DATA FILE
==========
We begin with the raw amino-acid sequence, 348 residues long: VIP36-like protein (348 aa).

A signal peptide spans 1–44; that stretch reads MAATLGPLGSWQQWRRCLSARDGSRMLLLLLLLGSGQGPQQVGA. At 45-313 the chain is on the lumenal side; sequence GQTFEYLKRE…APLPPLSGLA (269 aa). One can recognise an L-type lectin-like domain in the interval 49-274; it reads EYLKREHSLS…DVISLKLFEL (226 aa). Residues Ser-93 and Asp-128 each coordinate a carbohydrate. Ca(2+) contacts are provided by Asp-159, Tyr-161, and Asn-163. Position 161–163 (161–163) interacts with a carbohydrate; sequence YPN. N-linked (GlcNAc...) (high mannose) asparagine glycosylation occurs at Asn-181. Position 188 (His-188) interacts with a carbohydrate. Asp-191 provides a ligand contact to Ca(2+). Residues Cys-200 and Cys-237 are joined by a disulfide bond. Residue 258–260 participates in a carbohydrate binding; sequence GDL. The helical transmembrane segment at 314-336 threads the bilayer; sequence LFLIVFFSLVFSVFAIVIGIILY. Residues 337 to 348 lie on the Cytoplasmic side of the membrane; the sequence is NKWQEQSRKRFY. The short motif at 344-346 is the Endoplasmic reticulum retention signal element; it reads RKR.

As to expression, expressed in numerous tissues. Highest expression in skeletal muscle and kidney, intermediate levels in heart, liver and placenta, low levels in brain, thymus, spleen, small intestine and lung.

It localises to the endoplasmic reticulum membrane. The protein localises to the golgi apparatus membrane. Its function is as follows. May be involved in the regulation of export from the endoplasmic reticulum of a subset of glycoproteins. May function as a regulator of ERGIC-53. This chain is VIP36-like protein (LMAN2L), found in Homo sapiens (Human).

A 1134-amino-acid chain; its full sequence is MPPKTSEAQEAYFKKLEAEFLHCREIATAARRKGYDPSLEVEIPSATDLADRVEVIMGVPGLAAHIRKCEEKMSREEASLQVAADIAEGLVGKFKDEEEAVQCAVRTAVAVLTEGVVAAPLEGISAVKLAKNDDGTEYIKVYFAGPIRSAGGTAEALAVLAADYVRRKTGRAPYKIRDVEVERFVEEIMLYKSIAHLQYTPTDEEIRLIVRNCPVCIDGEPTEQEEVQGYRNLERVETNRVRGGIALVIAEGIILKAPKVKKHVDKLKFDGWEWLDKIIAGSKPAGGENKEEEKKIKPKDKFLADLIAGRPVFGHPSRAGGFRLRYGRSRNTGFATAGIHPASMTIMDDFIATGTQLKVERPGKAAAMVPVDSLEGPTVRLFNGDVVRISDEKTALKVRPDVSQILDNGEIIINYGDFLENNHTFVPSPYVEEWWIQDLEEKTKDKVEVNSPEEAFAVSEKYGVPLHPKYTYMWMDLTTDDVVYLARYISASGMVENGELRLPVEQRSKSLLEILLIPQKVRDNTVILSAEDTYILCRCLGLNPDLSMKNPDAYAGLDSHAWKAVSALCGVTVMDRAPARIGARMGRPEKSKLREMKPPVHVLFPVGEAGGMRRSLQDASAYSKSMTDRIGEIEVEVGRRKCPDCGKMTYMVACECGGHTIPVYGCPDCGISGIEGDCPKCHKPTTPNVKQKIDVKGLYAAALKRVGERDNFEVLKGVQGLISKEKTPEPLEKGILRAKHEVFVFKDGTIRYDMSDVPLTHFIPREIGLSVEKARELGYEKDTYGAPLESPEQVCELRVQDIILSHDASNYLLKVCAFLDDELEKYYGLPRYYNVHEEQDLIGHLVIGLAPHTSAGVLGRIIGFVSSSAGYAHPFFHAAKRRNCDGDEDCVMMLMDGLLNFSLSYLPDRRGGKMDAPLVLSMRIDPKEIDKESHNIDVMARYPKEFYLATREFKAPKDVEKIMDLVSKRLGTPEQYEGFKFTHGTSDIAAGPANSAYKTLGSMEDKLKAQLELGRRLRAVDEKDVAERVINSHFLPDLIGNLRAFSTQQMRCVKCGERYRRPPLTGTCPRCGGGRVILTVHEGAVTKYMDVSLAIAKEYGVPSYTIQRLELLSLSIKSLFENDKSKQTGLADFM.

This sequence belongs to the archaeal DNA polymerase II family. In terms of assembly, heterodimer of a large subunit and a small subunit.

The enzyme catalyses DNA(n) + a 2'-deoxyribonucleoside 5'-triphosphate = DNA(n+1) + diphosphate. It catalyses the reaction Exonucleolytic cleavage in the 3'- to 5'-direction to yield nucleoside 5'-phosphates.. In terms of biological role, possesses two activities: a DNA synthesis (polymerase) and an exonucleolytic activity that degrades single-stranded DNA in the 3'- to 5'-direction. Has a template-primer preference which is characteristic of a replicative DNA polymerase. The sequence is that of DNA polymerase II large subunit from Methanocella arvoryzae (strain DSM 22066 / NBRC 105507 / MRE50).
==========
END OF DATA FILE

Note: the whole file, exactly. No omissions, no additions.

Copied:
We begin with the raw amino-acid sequence, 348 residues long: VIP36-like protein (348 aa).

A signal peptide spans 1–44; that stretch reads MAATLGPLGSWQQWRRCLSARDGSRMLLLLLLLGSGQGPQQVGA. At 45-313 the chain is on the lumenal side; sequence GQTFEYLKRE…APLPPLSGLA (269 aa). One can recognise an L-type lectin-like domain in the interval 49-274; it reads EYLKREHSLS…DVISLKLFEL (226 aa). Residues Ser-93 and Asp-128 each coordinate a carbohydrate. Ca(2+) contacts are provided by Asp-159, Tyr-161, and Asn-163. Position 161–163 (161–163) interacts with a carbohydrate; sequence YPN. N-linked (GlcNAc...) (high mannose) asparagine glycosylation occurs at Asn-181. Position 188 (His-188) interacts with a carbohydrate. Asp-191 provides a ligand contact to Ca(2+). Residues Cys-200 and Cys-237 are joined by a disulfide bond. Residue 258–260 participates in a carbohydrate binding; sequence GDL. The helical transmembrane segment at 314-336 threads the bilayer; sequence LFLIVFFSLVFSVFAIVIGIILY. Residues 337 to 348 lie on the Cytoplasmic side of the membrane; the sequence is NKWQEQSRKRFY. The short motif at 344-346 is the Endoplasmic reticulum retention signal element; it reads RKR.

As to expression, expressed in numerous tissues. Highest expression in skeletal muscle and kidney, intermediate levels in heart, liver and placenta, low levels in brain, thymus, spleen, small intestine and lung.

It localises to the endoplasmic reticulum membrane. The protein localises to the golgi apparatus membrane. Its function is as follows. May be involved in the regulation of export from the endoplasmic reticulum of a subset of glycoproteins. May function as a regulator of ERGIC-53. This chain is VIP36-like protein (LMAN2L), found in Homo sapiens (Human).

A 1134-amino-acid chain; its full sequence is MPPKTSEAQEAYFKKLEAEFLHCREIATAARRKGYDPSLEVEIPSATDLADRVEVIMGVPGLAAHIRKCEEKMSREEASLQVAADIAEGLVGKFKDEEEAVQCAVRTAVAVLTEGVVAAPLEGISAVKLAKNDDGTEYIKVYFAGPIRSAGGTAEALAVLAADYVRRKTGRAPYKIRDVEVERFVEEIMLYKSIAHLQYTPTDEEIRLIVRNCPVCIDGEPTEQEEVQGYRNLERVETNRVRGGIALVIAEGIILKAPKVKKHVDKLKFDGWEWLDKIIAGSKPAGGENKEEEKKIKPKDKFLADLIAGRPVFGHPSRAGGFRLRYGRSRNTGFATAGIHPASMTIMDDFIATGTQLKVERPGKAAAMVPVDSLEGPTVRLFNGDVVRISDEKTALKVRPDVSQILDNGEIIINYGDFLENNHTFVPSPYVEEWWIQDLEEKTKDKVEVNSPEEAFAVSEKYGVPLHPKYTYMWMDLTTDDVVYLARYISASGMVENGELRLPVEQRSKSLLEILLIPQKVRDNTVILSAEDTYILCRCLGLNPDLSMKNPDAYAGLDSHAWKAVSALCGVTVMDRAPARIGARMGRPEKSKLREMKPPVHVLFPVGEAGGMRRSLQDASAYSKSMTDRIGEIEVEVGRRKCPDCGKMTYMVACECGGHTIPVYGCPDCGISGIEGDCPKCHKPTTPNVKQKIDVKGLYAAALKRVGERDNFEVLKGVQGLISKEKTPEPLEKGILRAKHEVFVFKDGTIRYDMSDVPLTHFIPREIGLSVEKARELGYEKDTYGAPLESPEQVCELRVQDIILSHDASNYLLKVCAFLDDELEKYYGLPRYYNVHEEQDLIGHLVIGLAPHTSAGVLGRIIGFVSSSAGYAHPFFHAAKRRNCDGDEDCVMMLMDGLLNFSLSYLPDRRGGKMDAPLVLSMRIDPKEIDKESHNIDVMARYPKEFYLATREFKAPKDVEKIMDLVSKRLGTPEQYEGFKFTHGTSDIAAGPANSAYKTLGSMEDKLKAQLELGRRLRAVDEKDVAERVINSHFLPDLIGNLRAFSTQQMRCVKCGERYRRPPLTGTCPRCGGGRVILTVHEGAVTKYMDVSLAIAKEYGVPSYTIQRLELLSLSIKSLFENDKSKQTGLADFM.

This sequence belongs to the archaeal DNA polymerase II family. In terms of assembly, heterodimer of a large subunit and a small subunit.

The enzyme catalyses DNA(n) + a 2'-deoxyribonucleoside 5'-triphosphate = DNA(n+1) + diphosphate. It catalyses the reaction Exonucleolytic cleavage in the 3'- to 5'-direction to yield nucleoside 5'-phosphates.. In terms of biological role, possesses two activities: a DNA synthesis (polymerase) and an exonucleolytic activity that degrades single-stranded DNA in the 3'- to 5'-direction. Has a template-primer preference which is characteristic of a replicative DNA polymerase. The sequence is that of DNA polymerase II large subunit from Methanocella arvoryzae (strain DSM 22066 / NBRC 105507 / MRE50).